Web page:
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Customer service IT services and customer support will continue to evolve as new technologies are developed and customer expectations will continue to rise. By being proactive and partnering with a technology vendor who is intent on staying ahead of the curve, companies can gain an edge against the competition while building an unbreakable brand reputation.
Customer service IT services and customer support will continue to evolve as new technologies are developed and customer expectations will continue to rise. By being proactive and partnering with a technology vendor who is intent on staying ahead of the curve, companies can gain an edge against the competition while building an unbreakable brand reputation.
Sunday, October 16, 2016 1:00 AM
(BPT) - Think sales numbers trump customer service? Think again. Research shows companies focused on providing a superior experience across the customer journey realized a 20 percent increase in customer satisfaction and 10-15 percent increase in revenue. Furthermore, 45 percent of people will abandon an online transaction if their questions or concerns are not addressed quickly. And perhaps the most shocking of all: It costs six to seven times more to attract a new customer than to retain an existing customer.
  • Thursday, December 12, 2019 1:00 AM
    A nonprofit conservative group has filed a lawsuit seeking to block implementation of Nevada’s newly adopted “red flag” law before it takes effect next year.
    The lawsuit was filed Thursday in Carson City District Court by NevadansCAN, a self-described “non-profit citizens action network” based in Henderson and led by Mary Rooney, a former Republican state Assembly candidate and a conservative activist. Attorneys representing the group are Alan Lefebvre and William Schuller of the Kolesar & Leatham law firm.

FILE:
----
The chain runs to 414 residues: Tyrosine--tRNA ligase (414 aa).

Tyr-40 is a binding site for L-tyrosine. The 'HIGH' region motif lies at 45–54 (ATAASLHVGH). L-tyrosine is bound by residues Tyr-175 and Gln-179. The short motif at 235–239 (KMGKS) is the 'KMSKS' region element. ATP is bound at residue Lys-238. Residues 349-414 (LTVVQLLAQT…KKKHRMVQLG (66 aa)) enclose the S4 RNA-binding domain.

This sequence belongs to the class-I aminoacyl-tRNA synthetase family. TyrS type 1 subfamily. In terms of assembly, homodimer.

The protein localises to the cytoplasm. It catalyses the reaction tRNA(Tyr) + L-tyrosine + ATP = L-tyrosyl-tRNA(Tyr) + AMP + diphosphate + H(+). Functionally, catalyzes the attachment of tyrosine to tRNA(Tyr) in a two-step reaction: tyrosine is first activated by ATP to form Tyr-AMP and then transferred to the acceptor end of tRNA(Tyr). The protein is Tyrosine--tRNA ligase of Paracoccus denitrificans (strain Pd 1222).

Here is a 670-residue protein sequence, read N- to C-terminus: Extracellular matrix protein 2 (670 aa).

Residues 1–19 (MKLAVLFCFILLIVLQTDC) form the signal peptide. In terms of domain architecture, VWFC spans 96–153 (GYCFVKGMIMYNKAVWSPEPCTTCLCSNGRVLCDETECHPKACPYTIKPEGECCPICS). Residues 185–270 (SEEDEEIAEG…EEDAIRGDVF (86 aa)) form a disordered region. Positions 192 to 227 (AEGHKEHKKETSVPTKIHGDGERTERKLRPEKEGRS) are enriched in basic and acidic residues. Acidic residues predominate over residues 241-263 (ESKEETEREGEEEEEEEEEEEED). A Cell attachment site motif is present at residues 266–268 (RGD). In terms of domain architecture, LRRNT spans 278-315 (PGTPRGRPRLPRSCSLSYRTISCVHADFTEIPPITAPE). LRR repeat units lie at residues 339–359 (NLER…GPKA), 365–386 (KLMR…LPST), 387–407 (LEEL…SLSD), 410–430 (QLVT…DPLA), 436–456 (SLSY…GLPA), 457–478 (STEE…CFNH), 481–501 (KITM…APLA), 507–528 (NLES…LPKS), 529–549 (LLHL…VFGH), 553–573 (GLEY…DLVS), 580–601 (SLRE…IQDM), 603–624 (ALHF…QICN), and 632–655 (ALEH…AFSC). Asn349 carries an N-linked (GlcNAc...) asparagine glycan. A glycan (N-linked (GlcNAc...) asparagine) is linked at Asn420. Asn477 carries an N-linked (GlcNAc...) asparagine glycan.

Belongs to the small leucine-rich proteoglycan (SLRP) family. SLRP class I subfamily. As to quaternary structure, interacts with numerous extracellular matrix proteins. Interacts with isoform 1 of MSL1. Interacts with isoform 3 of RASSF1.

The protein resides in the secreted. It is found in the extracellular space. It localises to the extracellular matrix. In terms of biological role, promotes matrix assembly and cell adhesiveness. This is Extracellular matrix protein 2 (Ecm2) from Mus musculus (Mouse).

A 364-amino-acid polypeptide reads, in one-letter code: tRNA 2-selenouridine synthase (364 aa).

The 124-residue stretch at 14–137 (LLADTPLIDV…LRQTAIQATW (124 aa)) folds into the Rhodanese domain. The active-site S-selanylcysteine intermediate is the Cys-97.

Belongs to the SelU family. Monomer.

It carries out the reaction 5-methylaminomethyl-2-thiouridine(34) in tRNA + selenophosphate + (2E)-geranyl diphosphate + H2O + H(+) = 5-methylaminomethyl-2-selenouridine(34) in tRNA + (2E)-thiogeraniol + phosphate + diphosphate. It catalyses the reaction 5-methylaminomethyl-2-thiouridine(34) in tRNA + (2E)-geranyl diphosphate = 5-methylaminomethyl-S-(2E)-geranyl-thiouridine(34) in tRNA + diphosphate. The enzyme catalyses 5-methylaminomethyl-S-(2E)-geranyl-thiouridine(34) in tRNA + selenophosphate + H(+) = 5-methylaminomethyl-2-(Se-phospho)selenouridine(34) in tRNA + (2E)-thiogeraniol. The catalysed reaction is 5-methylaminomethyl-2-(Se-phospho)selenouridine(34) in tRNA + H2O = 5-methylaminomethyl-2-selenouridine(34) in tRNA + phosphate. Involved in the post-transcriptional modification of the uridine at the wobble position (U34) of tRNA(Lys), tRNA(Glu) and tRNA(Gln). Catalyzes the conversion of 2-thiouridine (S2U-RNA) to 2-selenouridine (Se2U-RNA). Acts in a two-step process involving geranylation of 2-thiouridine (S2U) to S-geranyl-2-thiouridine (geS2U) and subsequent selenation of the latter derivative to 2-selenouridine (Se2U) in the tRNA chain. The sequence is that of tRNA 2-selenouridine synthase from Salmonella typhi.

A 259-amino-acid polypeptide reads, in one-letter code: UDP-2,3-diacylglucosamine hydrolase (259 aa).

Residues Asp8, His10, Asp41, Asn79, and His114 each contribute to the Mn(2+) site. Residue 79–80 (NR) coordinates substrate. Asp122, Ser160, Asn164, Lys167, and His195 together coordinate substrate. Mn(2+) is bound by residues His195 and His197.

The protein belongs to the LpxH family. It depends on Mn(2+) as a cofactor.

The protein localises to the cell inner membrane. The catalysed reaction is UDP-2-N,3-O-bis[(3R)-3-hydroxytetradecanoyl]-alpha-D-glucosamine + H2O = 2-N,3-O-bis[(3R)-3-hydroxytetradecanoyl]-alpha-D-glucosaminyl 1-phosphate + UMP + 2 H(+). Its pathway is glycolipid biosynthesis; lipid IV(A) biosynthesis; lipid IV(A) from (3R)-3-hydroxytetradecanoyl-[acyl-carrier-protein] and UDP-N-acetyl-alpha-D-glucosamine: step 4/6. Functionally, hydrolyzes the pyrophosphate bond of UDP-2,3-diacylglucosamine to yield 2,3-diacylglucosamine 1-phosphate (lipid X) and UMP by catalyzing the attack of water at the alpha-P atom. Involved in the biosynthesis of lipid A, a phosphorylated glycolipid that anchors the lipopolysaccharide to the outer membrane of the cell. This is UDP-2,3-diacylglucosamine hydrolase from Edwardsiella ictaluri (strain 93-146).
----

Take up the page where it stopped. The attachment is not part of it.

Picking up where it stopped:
• Thursday, December 12, 2019 1:00 AM
    Through an executive order Friday, Gov. Steve Sisolak directed his administration to develop a coordinated plan to address climate change, saying during a speech in downtown Reno that it builds on “substantial progress” his administration and the Legislature made in less than a year. 
    The announcement marks a significant shift for an executive branch that was early to embrace renewable energy, but until recently had shied away from making explicit policy statements on an issue that scientists say is playing a role in rising temperatures, more extreme wildfires and increased variability of mountain snowpack, the source of drinking water for most Nevadans. 
    “We are here to acknowledge that our fight is far from over,” Sisolak said in front of an electric bus at the Reno Transportation Commission of Washoe County. “In order to protect Nevada and reach our goals, we must continue to take steps to address this serious issue.”